-webkit-transition-duration: 4s;
        }
    </style>
</head>
<body onload="addListener()">
    <div align="center">
        <h1>Dim the Lights, Please</h1>
        <video id="player" controls
            src="http://homepage.mac.com/qt4web/myMovie.m4v">
        </video>
        <div id="restofpage">
            <h3 style="color:#ffdddd;" >
            This webpage uses HTML5 video, JavaScript, DOM events, and CSS.
            </h3>
            <p>
             When the video starts playing, a DOM event is fired, and a JavaScript
            function "dims the lights" by fading the webpage background color
            to black and lowering the opacity of the rest of the page.
            </p>
            <p>
            When the video pauses or ends, another event is fired and a second
            JavaScript function brings the lights back up.
            </p>
            <p>
            Try it!
            </p>
        </div>
    </div>
</body>
</html>

Adding CSS Styles to Video

You can use CSS to apply styles to the video element itself. For example, you can change the video opacity, position the video on top of another element, or add a border.

Example: Setting Opacity

To allow elements under the video to show through, set the opacity of the video. Opacity has a range from 0 (completely transparent) to 1 (completely opaque). You can set opacity directly in CSS—applying it to video generally, or to a class of video, or to a particular video element:

Declaring the opacity of the video element: video { opacity: 0.5 }

Declaring the opacity of a class: .seeThroughVideo { opacity: 0.3 }

Declaring the opacity of an element using its ID: #theVideo { opacity: 0.7 }

To change video opacity dynamically, use JavaScript. You can address the video element by ID or tag name, and you can set the opacity property either directly or by changing the element’s class name to a class with a style applied to it.

The following code snippet declares the opacity of a class. The snippet then defines a JavaScript function that sets a video element’s classname to the declared class. A second JavaScript function illustrates setting the opacity of a video element directly, instead of changing the classname.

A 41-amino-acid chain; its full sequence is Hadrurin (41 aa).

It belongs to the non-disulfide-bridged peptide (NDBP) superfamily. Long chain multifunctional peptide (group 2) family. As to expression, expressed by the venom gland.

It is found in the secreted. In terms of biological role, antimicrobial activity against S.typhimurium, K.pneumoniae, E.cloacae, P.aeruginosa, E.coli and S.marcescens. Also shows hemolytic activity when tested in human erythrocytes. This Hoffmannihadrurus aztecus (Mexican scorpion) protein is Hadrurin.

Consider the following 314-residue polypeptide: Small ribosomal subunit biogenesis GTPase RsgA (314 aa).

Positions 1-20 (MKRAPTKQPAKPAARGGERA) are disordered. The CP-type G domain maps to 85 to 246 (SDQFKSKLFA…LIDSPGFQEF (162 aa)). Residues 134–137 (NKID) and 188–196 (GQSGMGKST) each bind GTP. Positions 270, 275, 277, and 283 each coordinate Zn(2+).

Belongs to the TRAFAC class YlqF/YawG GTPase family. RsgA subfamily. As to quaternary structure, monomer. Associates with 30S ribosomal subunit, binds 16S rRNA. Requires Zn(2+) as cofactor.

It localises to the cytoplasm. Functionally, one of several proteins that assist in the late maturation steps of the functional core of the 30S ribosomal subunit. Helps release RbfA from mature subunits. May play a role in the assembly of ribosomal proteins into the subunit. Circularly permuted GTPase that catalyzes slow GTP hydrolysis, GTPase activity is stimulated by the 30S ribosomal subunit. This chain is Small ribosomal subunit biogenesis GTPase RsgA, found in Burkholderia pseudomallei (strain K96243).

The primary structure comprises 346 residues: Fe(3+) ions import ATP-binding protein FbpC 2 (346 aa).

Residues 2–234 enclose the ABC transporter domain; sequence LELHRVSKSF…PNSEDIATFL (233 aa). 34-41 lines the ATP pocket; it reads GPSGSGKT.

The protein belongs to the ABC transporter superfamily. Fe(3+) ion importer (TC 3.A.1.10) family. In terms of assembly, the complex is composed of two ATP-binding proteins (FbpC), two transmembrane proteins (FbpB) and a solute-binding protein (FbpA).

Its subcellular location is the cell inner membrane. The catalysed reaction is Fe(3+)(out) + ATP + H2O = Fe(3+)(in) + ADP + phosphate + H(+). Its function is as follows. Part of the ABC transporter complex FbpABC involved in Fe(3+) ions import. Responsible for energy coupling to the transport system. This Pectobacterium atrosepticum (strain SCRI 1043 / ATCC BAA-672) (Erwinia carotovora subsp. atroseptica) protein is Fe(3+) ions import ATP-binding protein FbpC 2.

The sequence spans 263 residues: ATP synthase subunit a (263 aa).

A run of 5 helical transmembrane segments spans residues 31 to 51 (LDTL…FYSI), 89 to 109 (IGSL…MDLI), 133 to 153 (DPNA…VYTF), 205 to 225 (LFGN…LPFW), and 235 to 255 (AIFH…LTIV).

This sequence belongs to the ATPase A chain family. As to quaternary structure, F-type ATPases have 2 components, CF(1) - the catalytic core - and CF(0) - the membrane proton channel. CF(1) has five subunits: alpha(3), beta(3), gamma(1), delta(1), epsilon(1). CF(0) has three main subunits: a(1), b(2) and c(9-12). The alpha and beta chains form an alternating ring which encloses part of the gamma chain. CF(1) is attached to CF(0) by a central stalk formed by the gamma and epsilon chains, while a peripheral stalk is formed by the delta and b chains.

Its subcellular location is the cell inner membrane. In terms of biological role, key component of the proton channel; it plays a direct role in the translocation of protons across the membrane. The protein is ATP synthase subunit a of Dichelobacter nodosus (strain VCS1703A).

<style>
    .seeThroughVideo { opacity: 0.3 }
</style>
 
<script type="text/javascript">
    function makeSeeThrough() {
        document.getElementById("theVideo").className = "seeThroughVideo";
    }
    function setOpacityDirectly (val) {
        document.getElementsByTagName("video")[0].style.opacity = val;
    }
</script>

Using WebKit Properties

In addition to the standard CSS properties, you can apply WebKit properties to video in Safari or other WebKit-based browsers. WebKit properties are prefixed with -webkit-. Many CSS properties begin as WebKit properties, are proposed as CSS standards, and go through review before becoming standardized. When and if a WebKit property becomes a standard property, -webkit- is dropped from the name. The -webkit- prefixed version is maintained for backward compatibility, however.

You can safely add CSS properties that have the -webkit- prefix to your webpages. WebKit-based browsers, such as Safari and Chrome, recognize these prefixed properties. Other browsers just ignore them. Use CSS properties with the -webkit- prefix to enhance general websites, but verify that your site still looks good using other browsers, unless your site is Safari-specific or designed solely for iOS devices.

Four noteworthy WebKit properties are filters, masks, reflections, and 3D rotation. These CSS properties are available to other HTML elements as well, not just videos.

Adding a Filter